“Only raise issues that have dollars attached to them” (and four thoughts about that view)

The quote comes from a list of lessons learned by a general counsel who served for a time as the President of a major operating unit. The admonition has much merit. Consider these four corollaries.

What interests a specialist lawyer professionally about a situation may be the farthest thing from the client’s mind. Yes, a fascinating nuance of the statute or a ground-breaking interpretation may thrill a professorial sort, but to a client, show me the money or be quiet.

The exhortation also reminds us how much clients crave percentages. “If we do this, there is a thirty percent chance the joint venture will fall apart” has force not only because it gives a better sense of likelihood but also because it lets the businessperson roughly translate the joint venture’s fate into dollars lost.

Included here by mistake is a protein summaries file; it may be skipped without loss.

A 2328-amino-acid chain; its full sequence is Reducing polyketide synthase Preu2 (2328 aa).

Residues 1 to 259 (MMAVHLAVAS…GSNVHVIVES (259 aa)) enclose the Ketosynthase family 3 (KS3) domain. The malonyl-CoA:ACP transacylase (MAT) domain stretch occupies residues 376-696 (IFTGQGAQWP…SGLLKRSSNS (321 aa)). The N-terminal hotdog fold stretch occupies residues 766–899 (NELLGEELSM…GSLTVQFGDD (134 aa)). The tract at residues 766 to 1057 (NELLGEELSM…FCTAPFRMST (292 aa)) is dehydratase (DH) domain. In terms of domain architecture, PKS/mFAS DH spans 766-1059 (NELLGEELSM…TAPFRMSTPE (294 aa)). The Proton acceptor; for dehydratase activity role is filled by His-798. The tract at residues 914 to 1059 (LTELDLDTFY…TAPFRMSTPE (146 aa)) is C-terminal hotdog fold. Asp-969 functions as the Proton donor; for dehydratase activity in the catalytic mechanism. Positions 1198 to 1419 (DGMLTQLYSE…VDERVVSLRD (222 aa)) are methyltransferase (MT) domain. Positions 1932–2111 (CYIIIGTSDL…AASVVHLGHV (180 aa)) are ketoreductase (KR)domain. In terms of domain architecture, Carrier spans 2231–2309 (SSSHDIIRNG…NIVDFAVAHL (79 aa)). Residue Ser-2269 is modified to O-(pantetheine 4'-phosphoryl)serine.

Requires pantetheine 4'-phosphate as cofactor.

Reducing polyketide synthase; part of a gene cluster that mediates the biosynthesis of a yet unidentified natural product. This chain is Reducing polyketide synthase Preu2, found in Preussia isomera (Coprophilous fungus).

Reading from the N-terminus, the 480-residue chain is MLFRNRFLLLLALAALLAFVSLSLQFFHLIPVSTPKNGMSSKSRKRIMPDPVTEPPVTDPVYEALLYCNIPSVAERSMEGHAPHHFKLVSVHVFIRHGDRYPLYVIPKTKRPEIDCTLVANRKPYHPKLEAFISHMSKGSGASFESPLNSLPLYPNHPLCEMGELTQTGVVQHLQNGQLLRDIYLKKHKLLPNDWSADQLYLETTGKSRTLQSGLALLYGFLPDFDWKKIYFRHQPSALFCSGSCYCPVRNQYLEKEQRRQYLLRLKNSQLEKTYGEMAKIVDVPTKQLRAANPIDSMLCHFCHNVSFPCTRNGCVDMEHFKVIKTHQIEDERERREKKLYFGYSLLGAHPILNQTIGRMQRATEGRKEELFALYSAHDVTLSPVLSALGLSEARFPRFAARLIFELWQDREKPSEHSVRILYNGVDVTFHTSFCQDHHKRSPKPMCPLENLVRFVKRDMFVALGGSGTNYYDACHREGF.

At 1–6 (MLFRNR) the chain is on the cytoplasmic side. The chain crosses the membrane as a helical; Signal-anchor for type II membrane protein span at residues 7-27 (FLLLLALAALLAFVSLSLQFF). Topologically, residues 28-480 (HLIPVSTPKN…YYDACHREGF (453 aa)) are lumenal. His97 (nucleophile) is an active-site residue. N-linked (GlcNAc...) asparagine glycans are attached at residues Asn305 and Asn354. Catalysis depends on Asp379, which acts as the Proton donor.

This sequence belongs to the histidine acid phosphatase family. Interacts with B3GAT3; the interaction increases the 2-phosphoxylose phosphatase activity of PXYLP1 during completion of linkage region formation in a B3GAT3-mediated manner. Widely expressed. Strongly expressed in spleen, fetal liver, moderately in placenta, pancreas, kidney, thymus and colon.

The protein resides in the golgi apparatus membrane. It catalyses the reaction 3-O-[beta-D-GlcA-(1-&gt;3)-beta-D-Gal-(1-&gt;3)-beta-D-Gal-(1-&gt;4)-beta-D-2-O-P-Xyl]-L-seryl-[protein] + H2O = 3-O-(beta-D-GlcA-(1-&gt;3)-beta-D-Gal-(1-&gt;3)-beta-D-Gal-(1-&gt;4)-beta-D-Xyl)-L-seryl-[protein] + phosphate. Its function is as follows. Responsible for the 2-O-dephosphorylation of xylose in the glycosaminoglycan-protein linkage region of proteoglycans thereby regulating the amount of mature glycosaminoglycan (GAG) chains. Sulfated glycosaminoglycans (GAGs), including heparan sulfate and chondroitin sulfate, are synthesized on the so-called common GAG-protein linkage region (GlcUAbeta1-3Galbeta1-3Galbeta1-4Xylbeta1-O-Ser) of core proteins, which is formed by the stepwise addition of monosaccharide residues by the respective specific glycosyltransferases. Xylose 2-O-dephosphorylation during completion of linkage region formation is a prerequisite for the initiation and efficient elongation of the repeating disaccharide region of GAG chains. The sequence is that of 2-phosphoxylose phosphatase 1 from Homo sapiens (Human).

Third, if you as an in-house lawyer attach a monetary value to a risk or an issue, you explicitly recognize priorities. Or at least you have one basis for ranking which issues to research, stand firm on, or negotiate.

A final thought underlines your increased value when you speak in clients’ terms. They care about revenue and profit and loss, not about legal arcanae. Talk dollars and sense and you will be a more valued partner.

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